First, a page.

That Affair Next Door (Paperback)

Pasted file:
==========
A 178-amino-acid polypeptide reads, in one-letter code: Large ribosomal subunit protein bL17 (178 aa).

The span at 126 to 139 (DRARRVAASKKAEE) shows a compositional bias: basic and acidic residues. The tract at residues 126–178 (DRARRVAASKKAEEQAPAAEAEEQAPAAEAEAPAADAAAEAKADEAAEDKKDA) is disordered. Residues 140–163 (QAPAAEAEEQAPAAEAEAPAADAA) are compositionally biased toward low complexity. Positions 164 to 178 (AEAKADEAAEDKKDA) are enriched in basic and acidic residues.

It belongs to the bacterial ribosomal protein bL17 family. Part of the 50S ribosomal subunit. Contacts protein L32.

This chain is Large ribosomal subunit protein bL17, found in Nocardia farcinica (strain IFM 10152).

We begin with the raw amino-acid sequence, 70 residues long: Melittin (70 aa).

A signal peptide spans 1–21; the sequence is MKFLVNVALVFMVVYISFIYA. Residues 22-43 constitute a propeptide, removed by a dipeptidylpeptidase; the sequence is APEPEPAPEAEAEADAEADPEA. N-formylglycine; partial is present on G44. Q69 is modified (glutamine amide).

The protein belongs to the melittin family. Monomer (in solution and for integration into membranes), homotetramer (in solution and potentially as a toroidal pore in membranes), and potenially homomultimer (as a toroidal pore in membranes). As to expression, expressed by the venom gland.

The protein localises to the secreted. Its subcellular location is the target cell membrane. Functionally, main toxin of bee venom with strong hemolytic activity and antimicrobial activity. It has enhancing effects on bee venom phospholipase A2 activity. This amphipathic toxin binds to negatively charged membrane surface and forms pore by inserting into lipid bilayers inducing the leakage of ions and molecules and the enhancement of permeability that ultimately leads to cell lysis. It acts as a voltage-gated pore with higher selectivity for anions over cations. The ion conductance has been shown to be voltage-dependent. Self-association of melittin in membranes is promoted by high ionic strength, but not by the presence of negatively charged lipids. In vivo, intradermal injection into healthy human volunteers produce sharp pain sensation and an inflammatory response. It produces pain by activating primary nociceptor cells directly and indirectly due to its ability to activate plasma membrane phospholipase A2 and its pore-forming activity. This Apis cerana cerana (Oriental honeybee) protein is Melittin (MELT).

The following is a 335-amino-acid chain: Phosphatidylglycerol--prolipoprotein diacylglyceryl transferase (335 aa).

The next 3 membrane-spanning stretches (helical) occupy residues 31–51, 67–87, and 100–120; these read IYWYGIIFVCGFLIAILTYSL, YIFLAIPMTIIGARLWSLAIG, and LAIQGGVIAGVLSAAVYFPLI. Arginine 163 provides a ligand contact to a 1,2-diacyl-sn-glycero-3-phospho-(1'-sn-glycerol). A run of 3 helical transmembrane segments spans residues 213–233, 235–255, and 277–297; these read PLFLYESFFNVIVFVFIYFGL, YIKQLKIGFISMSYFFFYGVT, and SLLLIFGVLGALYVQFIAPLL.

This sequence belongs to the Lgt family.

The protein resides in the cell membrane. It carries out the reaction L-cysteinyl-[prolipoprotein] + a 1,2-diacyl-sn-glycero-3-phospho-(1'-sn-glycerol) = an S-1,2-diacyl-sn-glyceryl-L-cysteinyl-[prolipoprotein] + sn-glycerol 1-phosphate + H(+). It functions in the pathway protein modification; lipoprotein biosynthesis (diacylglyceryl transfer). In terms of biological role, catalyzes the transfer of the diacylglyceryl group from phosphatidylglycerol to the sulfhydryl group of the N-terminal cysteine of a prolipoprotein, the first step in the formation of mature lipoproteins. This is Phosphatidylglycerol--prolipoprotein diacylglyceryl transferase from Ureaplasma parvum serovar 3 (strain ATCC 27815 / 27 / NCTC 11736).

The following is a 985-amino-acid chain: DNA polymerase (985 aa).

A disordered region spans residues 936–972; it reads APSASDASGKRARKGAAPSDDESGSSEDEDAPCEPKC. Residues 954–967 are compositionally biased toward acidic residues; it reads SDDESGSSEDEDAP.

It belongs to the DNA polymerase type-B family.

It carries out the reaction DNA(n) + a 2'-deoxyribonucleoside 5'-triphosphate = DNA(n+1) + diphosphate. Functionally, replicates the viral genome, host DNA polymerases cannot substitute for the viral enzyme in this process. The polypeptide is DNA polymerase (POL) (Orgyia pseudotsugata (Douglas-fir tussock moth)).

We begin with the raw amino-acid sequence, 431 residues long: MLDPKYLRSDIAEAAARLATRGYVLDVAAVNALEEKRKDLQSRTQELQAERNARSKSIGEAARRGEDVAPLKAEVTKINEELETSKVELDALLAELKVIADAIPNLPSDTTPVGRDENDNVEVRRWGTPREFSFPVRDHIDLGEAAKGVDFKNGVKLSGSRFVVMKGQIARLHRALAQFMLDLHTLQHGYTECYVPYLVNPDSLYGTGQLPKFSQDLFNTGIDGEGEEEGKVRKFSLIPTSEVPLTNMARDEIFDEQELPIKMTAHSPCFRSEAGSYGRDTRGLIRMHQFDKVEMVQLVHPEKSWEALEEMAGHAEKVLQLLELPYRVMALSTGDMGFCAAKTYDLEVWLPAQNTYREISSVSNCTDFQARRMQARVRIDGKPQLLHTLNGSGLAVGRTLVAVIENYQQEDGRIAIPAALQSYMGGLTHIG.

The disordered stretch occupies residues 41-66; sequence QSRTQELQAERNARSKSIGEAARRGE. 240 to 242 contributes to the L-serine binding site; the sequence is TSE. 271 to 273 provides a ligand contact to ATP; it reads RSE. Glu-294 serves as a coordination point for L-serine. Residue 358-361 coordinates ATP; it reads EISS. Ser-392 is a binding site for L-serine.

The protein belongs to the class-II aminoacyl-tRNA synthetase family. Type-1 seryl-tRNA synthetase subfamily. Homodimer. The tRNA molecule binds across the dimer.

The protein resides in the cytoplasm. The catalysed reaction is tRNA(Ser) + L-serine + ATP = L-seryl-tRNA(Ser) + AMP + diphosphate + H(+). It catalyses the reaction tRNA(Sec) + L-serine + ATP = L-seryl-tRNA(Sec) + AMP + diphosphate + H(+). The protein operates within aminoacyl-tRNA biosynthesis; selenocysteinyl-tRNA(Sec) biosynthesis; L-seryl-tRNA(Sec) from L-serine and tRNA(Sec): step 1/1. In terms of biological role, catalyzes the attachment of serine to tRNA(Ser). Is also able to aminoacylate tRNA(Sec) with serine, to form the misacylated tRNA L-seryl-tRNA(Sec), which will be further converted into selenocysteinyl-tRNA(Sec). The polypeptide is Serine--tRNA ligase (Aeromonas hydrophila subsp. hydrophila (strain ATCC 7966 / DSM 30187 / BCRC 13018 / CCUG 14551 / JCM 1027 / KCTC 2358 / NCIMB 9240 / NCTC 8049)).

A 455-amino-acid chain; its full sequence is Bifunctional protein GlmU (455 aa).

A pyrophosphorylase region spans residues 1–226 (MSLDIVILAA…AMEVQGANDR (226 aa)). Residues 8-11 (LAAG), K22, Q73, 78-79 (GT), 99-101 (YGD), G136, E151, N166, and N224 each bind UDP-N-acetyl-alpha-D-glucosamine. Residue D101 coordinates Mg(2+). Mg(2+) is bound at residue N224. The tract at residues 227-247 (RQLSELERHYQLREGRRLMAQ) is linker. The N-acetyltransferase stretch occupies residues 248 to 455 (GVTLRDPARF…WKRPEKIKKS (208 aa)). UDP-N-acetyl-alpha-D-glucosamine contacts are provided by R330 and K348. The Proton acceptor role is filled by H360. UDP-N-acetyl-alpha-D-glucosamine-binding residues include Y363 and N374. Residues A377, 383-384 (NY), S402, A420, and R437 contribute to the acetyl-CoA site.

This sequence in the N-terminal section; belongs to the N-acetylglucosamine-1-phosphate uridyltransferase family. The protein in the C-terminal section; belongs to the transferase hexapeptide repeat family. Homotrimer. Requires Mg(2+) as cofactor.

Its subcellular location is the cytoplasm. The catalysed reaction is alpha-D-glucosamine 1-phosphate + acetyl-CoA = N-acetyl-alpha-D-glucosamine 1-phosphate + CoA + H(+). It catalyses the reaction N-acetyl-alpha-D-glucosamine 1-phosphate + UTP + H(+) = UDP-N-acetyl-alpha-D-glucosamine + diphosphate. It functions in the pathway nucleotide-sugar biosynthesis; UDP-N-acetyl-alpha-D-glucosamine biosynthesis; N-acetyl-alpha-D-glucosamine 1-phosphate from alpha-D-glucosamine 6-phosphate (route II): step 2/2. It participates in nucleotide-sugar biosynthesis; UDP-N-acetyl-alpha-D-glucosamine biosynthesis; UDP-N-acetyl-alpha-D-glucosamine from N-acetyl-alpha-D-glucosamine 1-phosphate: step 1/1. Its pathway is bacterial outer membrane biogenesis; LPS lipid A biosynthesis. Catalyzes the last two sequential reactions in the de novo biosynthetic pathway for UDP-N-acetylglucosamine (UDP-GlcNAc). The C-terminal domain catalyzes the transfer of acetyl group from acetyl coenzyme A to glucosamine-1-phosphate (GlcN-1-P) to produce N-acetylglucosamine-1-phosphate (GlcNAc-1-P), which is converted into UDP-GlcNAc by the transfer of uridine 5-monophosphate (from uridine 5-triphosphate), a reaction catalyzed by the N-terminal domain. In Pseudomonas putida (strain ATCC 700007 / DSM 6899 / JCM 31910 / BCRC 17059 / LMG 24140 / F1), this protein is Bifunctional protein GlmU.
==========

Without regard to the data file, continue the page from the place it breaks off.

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Returning from a trip abroad, the Van Burnam family enters their New York mansion to find a dead woman on the dining room floor. A curio cabinet has fallen on top of her, crushing her face, and law officers suspect that the victim is the wife of one of the Van Burnam sons. However, the son insists that he does not recognize the victim. How did this woman get into this locked house? Whose are those strange garments she is wearing? What is her hat doing in the closet and a strange, gaudy hat crushed underneath her? Why did the coroner insist that the woman was dead when the curio fell? The story itself was another fascinating study in human motivations intertwined with bits and pieces of circumstantial evidence that at first make very little sense. True to Green's style, she calls up and explains each motivation, each piece of evidence with mathematical precision until the mystery unravels, and the perpetrator is punished in a most fitting fashion. In That Affair Next Door, Mr. Gryce owes much of his success to the main witness, a woman named Miss Amelia Butterworth, who lives next door to the crime scene. Having read about Green's life and political views at the University of Texas Tarlton Law Library's "Law in Popular Culture" site, I suspect that Miss Butterworth may have been Green's alter ego. The story itself is written in first person with Miss Butterworth narrating.